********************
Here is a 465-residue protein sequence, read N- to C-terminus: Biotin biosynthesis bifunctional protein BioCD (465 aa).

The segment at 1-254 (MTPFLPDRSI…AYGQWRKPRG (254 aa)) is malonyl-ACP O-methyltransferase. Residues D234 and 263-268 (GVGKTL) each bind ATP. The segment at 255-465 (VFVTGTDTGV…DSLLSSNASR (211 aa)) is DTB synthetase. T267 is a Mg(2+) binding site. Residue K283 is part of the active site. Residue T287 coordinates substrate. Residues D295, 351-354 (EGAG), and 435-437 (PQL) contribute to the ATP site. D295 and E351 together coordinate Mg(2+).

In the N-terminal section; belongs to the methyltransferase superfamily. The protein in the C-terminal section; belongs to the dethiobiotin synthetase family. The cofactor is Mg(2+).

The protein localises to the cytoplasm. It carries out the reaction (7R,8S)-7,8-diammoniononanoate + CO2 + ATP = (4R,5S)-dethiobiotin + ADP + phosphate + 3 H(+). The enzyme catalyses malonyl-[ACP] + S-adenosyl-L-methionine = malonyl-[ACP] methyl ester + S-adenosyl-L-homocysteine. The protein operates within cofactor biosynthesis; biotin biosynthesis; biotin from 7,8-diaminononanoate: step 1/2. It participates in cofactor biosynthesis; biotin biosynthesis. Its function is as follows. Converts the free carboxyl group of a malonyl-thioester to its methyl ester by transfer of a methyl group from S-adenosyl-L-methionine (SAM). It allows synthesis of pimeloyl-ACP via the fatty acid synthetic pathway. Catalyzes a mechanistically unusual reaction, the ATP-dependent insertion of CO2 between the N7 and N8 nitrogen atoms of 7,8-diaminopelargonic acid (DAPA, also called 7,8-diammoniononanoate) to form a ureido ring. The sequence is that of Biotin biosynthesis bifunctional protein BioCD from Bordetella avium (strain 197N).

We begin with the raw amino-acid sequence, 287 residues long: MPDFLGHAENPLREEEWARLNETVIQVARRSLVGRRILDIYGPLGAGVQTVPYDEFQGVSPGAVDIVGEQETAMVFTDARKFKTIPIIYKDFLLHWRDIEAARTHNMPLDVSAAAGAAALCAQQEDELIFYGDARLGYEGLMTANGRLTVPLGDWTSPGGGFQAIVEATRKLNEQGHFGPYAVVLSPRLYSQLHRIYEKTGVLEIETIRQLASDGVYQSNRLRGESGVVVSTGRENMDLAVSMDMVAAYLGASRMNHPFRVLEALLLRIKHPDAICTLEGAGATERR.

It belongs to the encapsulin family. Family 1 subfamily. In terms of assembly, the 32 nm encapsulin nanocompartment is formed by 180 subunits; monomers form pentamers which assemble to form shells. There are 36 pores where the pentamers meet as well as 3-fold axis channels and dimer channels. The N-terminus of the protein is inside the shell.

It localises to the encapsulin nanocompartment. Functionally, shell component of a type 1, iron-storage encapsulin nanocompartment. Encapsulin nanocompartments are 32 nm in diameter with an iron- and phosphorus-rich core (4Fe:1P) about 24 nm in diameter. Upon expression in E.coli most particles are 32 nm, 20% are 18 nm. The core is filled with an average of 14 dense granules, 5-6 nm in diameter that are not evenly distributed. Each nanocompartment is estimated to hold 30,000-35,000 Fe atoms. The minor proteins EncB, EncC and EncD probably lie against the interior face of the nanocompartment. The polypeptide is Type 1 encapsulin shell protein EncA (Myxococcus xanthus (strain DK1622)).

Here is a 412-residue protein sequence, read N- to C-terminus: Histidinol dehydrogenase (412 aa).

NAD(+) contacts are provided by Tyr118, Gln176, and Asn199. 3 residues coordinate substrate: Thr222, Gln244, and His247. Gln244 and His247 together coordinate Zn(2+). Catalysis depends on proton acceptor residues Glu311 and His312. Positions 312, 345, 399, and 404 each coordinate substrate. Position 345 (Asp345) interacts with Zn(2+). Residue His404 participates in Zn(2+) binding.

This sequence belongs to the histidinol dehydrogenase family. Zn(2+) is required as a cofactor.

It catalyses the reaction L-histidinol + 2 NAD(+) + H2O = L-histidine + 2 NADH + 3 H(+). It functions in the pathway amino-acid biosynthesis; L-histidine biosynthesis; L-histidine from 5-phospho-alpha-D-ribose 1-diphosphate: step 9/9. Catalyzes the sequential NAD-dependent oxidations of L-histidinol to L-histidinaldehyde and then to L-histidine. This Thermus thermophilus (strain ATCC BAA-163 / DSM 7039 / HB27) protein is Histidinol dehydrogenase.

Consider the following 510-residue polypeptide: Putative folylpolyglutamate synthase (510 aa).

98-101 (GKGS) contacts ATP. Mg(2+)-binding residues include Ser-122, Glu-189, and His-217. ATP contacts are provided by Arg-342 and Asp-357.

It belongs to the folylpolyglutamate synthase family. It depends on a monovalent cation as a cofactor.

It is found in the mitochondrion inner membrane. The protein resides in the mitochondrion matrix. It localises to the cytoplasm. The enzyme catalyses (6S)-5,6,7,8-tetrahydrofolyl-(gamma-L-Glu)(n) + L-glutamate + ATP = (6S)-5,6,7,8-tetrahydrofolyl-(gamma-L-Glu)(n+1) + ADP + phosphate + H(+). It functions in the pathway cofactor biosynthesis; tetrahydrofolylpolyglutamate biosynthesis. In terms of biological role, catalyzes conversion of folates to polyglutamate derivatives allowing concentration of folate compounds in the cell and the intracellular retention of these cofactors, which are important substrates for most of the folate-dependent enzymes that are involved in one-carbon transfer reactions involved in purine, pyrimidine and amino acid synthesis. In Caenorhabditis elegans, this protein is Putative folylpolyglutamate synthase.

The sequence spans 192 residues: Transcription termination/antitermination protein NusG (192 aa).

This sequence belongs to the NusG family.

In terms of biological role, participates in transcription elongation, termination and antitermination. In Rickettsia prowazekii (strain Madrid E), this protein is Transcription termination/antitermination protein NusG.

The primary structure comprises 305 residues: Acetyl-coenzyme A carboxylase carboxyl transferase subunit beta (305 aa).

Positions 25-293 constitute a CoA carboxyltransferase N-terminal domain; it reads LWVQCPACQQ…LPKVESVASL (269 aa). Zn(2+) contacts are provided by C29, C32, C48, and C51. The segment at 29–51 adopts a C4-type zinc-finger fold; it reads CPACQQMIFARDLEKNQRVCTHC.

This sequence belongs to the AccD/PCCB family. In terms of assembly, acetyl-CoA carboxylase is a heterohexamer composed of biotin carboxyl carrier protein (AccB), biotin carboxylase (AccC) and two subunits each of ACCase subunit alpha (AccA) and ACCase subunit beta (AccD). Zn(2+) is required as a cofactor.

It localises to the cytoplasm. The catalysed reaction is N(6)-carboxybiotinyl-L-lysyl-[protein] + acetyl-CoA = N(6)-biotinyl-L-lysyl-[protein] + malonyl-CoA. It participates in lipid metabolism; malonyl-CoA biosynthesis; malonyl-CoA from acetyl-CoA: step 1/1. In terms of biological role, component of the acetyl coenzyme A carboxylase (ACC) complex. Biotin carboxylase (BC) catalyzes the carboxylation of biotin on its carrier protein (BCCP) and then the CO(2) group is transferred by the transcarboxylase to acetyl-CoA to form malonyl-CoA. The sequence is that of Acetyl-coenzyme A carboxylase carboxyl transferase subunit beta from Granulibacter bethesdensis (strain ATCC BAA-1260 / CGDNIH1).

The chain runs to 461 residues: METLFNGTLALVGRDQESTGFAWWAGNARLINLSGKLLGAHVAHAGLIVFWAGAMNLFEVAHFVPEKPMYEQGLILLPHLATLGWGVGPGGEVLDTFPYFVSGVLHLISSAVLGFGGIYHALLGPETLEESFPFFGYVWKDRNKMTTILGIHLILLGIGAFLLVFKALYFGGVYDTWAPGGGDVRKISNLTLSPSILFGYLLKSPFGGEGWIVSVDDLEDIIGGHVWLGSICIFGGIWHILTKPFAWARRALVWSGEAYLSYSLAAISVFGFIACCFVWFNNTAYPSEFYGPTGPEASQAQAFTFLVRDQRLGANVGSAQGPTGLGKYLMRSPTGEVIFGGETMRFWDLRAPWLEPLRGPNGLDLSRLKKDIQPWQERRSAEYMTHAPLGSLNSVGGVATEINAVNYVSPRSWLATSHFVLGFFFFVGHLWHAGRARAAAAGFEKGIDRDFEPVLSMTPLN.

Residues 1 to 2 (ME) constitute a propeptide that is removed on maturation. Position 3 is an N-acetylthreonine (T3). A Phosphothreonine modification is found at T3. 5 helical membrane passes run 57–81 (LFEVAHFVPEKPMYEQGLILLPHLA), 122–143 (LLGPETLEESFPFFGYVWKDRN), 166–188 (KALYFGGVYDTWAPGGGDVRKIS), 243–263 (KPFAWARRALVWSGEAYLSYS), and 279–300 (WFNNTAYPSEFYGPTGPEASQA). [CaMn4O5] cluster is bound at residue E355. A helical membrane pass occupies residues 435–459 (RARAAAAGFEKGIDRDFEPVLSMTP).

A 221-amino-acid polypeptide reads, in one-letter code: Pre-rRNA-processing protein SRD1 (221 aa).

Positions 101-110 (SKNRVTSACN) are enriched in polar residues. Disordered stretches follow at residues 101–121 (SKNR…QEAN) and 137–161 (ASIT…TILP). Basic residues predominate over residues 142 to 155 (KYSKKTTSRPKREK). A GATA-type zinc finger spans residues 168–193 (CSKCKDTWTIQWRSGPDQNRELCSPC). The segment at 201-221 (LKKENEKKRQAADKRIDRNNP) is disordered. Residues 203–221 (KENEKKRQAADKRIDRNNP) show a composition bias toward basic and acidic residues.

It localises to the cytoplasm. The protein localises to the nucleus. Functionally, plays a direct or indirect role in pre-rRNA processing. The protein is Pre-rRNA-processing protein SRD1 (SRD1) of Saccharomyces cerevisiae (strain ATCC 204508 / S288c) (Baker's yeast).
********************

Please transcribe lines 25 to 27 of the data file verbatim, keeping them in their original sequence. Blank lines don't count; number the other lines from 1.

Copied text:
A 221-amino-acid polypeptide reads, in one-letter code: Pre-rRNA-processing protein SRD1 (221 aa).

Positions 101-110 (SKNRVTSACN) are enriched in polar residues. Disordered stretches follow at residues 101–121 (SKNR…QEAN) and 137–161 (ASIT…TILP). Basic residues predominate over residues 142 to 155 (KYSKKTTSRPKREK). A GATA-type zinc finger spans residues 168–193 (CSKCKDTWTIQWRSGPDQNRELCSPC). The segment at 201-221 (LKKENEKKRQAADKRIDRNNP) is disordered. Residues 203–221 (KENEKKRQAADKRIDRNNP) show a composition bias toward basic and acidic residues.

It localises to the cytoplasm. The protein localises to the nucleus. Functionally, plays a direct or indirect role in pre-rRNA processing. The protein is Pre-rRNA-processing protein SRD1 (SRD1) of Saccharomyces cerevisiae (strain ATCC 204508 / S288c) (Baker's yeast).